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Wednesday

Left: Kansas City Defender founder Ryan Sorrell attends a youth summit on June 9, 2022, in Kansas City, Mo. Right: Sorrell distributes Kansas City Defender fliers at a rally on Nov. 17, 2022. Arturo Holmes//Getty Images for National Urban League and Arin Yoon for The Washington Post via Getty Images hide caption

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Arturo Holmes//Getty Images for National Urban League and Arin Yoon for The Washington Post via Getty Images

A new iteration of the Black Press is changing the media landscape in Kansas City

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Sunday

How a Black-owned news website in Kansas City reported the story of Ralph Yarl

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Tuesday

Faculty of color fought to shed light on university's unethical experiments

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Monday

California panel calls for billions in reparations for descendants of slaves

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Thursday

Monday

From left, then-expelled Rep. Justin Pearson, D-Memphis, Rep. Gloria Johnson, D-Knoxville, and then-expelled Rep. Justin Jones, D-Nashville, raise their fists as they walk across Fisk University's campus after hearing Vice President Kamala Harris speak on Friday, April 7, in Nashville, Tenn. Johnson was saved from expulsion by one vote. Pearson and Jones have each been returned to their seats. George Walker IV/AP hide caption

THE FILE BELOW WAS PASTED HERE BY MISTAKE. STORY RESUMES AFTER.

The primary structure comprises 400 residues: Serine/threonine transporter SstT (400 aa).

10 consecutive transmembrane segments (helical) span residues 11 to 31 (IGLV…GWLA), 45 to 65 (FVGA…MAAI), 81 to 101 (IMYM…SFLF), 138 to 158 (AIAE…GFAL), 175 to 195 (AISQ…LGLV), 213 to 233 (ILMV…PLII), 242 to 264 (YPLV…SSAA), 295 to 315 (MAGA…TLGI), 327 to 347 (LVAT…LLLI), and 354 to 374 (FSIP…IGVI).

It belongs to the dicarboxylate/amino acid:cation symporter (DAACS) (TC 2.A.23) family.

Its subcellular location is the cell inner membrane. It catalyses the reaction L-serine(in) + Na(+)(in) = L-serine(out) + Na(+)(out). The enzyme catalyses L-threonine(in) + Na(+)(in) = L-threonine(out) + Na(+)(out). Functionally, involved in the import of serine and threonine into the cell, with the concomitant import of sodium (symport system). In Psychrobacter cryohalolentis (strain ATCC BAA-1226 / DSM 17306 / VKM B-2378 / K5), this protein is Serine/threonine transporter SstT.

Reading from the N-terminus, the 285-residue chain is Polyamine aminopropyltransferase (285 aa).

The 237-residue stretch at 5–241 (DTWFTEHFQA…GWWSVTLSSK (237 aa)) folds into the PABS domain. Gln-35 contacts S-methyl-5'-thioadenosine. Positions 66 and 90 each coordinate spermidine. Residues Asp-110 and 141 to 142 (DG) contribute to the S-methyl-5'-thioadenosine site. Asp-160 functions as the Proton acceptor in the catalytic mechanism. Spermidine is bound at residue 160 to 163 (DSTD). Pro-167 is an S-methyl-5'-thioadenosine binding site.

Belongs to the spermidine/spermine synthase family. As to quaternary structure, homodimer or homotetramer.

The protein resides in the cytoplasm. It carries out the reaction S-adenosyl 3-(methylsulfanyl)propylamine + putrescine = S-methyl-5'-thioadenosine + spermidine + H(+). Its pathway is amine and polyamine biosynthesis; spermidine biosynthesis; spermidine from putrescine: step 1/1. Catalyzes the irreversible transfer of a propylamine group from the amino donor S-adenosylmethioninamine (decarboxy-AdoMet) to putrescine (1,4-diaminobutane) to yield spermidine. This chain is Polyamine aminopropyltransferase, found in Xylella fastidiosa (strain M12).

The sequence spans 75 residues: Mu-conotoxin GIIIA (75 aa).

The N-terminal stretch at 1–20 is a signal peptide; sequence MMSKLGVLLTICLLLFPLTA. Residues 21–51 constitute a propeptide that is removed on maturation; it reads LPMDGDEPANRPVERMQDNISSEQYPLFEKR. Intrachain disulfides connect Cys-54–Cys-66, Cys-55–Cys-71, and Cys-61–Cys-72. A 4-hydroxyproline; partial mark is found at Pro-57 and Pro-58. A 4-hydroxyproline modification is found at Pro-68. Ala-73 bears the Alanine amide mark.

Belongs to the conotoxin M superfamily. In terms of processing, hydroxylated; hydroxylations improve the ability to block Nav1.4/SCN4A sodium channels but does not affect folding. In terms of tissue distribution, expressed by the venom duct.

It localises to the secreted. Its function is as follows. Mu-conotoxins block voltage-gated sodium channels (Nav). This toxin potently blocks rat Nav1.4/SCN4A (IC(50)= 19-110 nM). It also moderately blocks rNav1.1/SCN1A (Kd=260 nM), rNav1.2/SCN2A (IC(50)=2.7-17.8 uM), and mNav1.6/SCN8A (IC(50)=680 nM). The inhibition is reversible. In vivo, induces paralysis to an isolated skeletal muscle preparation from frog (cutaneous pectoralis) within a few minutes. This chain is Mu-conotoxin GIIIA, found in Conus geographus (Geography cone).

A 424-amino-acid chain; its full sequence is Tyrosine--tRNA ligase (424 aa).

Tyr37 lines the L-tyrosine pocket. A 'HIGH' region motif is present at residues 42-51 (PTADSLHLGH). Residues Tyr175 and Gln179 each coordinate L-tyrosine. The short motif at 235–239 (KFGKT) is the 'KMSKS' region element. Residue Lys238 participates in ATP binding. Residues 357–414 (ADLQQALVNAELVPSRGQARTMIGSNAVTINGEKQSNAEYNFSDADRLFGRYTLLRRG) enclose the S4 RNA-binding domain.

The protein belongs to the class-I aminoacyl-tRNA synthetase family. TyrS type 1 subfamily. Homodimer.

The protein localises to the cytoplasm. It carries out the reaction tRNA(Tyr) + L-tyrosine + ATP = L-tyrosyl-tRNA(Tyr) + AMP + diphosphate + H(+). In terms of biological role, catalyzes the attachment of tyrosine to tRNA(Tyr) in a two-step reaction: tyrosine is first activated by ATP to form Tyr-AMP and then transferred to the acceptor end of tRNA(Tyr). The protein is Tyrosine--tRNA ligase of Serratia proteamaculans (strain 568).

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George Walker IV/AP

Friday

What the expulsion of Black lawmakers in Tennessee reveals about race and democracy

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Thursday

California is considering a bill to make caste a protected category

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Wednesday

Black history then, and now (left) Carter G. Woodson and his great, great grand nephew, Brett Woodson Bailey. NPR hide caption

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Sunday

The Woodson family members at the Woodson reconciliation ceremony in 1998. Courtesy of Craig Woodson hide caption

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Courtesy of Craig Woodson

1 side owned slaves. The other side started Black History Month. How a family heals

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Thursday

Why South Asians are the most politically liberal of all Asian Americans

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Monday

Analysts say hate crimes are increasing but that's not reflected in FBI data

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Monday

Georgia's U.S. Senate race pits the Black church against white Christian nationalism

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Tuesday

Suburbs are now the most diverse areas in America

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Americans are being inundated with messaging about a surge in crime rates. But the reality is more complicated. Tillsonburg/Getty Images hide caption

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Stories about crime are rife with misinformation and racism, critics say